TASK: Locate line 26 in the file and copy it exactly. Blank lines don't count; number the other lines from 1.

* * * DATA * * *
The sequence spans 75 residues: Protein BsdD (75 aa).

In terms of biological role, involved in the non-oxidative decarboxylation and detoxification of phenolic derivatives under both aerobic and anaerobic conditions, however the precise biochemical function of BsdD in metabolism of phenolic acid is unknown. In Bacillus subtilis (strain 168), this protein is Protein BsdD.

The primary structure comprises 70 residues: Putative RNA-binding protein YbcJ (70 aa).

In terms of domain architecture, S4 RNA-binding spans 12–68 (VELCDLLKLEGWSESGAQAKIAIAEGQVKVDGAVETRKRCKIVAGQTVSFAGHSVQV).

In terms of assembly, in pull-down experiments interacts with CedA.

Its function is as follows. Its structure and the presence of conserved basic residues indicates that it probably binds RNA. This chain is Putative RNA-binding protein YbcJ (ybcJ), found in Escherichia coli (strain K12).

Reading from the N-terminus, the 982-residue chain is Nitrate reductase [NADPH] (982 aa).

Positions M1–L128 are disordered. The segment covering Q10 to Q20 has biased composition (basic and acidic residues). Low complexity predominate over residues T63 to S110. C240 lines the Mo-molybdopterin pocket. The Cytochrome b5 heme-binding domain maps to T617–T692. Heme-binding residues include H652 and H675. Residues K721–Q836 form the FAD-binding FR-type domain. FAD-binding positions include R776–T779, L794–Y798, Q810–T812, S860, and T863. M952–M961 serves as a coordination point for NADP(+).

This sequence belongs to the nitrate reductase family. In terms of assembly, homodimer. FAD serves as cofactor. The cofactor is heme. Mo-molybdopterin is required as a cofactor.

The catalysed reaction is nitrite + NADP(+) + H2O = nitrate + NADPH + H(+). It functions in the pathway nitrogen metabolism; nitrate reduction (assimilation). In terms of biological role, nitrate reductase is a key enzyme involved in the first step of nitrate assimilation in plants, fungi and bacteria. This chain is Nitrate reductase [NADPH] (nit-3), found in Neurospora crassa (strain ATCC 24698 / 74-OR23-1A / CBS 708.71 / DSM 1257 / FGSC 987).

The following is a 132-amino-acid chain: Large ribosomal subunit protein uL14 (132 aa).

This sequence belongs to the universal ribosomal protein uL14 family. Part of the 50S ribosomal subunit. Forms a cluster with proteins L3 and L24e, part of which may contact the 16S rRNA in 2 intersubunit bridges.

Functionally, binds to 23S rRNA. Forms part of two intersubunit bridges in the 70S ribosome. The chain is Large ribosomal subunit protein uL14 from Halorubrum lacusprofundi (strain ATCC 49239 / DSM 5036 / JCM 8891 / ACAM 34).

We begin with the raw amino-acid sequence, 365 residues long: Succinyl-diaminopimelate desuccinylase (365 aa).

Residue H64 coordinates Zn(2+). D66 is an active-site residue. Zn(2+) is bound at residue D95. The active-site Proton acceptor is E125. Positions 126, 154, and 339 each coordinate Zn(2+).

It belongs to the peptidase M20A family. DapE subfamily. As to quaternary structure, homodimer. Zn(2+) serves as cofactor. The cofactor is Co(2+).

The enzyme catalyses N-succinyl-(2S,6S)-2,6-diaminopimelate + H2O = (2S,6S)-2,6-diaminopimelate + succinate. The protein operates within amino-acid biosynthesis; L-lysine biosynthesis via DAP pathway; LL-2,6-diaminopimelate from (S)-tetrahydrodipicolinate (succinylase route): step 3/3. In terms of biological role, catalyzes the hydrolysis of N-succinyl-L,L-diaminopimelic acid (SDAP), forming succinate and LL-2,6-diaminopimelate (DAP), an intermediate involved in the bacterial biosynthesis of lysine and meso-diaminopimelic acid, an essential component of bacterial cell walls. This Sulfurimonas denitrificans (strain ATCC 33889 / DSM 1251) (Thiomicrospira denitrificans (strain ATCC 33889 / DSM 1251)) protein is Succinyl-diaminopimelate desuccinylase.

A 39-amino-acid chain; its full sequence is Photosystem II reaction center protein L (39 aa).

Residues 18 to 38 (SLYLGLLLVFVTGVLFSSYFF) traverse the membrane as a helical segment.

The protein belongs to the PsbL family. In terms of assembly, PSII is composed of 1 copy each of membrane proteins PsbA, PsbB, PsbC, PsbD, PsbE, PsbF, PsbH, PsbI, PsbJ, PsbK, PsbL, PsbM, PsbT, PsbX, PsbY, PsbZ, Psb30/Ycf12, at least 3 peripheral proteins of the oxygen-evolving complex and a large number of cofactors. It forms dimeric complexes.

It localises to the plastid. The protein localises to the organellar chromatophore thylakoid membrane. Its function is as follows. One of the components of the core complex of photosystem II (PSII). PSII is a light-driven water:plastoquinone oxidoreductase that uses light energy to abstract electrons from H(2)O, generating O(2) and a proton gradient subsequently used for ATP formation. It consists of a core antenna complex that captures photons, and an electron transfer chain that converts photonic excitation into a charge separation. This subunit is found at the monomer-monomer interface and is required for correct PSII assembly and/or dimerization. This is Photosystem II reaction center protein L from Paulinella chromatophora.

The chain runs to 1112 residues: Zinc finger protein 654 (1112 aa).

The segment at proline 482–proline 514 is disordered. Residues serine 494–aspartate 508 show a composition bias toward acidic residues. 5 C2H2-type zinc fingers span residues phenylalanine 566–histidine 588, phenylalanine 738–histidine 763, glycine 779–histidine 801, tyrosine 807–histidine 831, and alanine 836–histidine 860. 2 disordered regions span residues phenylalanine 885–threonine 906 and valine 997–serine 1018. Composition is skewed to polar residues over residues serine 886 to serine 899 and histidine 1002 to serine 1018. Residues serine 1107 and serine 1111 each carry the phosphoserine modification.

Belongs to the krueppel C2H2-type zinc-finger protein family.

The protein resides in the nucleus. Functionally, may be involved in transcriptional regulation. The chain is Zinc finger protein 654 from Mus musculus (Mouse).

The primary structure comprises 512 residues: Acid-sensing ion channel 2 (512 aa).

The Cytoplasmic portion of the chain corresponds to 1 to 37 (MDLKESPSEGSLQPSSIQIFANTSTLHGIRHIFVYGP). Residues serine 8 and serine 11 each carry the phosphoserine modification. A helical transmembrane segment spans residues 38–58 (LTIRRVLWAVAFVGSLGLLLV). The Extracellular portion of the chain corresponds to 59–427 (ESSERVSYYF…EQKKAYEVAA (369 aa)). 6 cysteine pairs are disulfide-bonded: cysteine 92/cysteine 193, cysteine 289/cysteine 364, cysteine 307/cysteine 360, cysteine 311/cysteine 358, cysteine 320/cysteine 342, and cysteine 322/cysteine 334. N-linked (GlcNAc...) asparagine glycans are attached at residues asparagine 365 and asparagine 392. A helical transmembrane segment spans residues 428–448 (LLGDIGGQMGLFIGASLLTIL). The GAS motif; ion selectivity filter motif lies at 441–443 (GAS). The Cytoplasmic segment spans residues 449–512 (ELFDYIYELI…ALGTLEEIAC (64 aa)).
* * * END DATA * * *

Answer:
The primary structure comprises 512 residues: Acid-sensing ion channel 2 (512 aa).